Since my tools were relative to the root I needed to provide the bin\debug path in the source attribute value.  Initially this caused me problems as the NuPack.exe unmodified then bundled them into lib\SL4\bin\debug\MyNuLibrary.dll path.  When installing (using add-package) it failed because it said it couldn’t find any assembly that would match my project.  Apparently right now NuPack expects binaries to be in the framework folders, but not in tree structure.  For me, I modified PathResolver (in NuPack.Core):

   1: if (actualPath.StartsWith(basePath, StringComparison.OrdinalIgnoreCase))
   2:     {
   3:         //packagePath = actualPath.Substring(basePath.Length).TrimStart(Path.DirectorySeparatorChar);
   4:         packagePath = Path.GetFileName(actualPath);
   5:     }
   6:     else
   7:     {
   8:         packagePath = Path.GetFileName(actualPath);
   9: }

for my needs.  I’ve communicated the issue to some folks on the NuPack core team and I think there may be some changes (I haven’t submitted a patch yet until I understand the need for the original code path).  And yes, I realize my change above effectively makes the if…else do the same thing and thus the if…else isn’t needed.  Again, I’m awaiting confirmation of the valid scenarios before submitting what I think the patch should be.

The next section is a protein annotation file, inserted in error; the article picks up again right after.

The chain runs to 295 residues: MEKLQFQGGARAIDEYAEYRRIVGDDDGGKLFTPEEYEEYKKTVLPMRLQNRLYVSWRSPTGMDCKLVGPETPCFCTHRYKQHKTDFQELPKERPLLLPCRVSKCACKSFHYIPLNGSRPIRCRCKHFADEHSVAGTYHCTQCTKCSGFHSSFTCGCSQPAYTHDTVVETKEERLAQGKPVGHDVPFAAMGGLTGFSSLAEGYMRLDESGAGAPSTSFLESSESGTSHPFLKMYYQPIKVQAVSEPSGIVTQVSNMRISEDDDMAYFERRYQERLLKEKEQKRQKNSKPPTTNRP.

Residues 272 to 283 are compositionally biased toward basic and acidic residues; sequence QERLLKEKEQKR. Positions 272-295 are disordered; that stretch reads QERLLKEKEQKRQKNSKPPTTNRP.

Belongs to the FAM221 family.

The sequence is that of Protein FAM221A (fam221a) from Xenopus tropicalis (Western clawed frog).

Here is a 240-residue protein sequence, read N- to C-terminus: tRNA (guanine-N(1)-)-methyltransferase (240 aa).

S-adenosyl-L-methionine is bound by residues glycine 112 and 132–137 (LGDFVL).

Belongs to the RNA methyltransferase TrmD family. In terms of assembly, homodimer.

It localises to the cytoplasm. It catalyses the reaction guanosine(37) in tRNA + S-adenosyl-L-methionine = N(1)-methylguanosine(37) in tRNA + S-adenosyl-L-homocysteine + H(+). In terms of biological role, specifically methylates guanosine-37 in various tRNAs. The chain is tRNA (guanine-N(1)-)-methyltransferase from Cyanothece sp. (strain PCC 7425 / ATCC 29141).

All that aside, I then added a post-build event to my project (note I added quoted params here which is not in the CodePlex documentation sample – if you don’t use quotes and you have spaces in your paths, then your post-build will fail…adding the quotes saves you time):

   1: "$(ProjectDir)Tools\NuPack.exe" "$(ProjectDir)MyNuLibrary.nspec"

And upon build I now have a MyNuLibrary.1.4.nupkg file as an artifact of my build.  Done!  If we look at the contents (it’s actually just a OPC ZIP file we can see the structure and you’ll notice that our binary is in the lib\SL4 folder.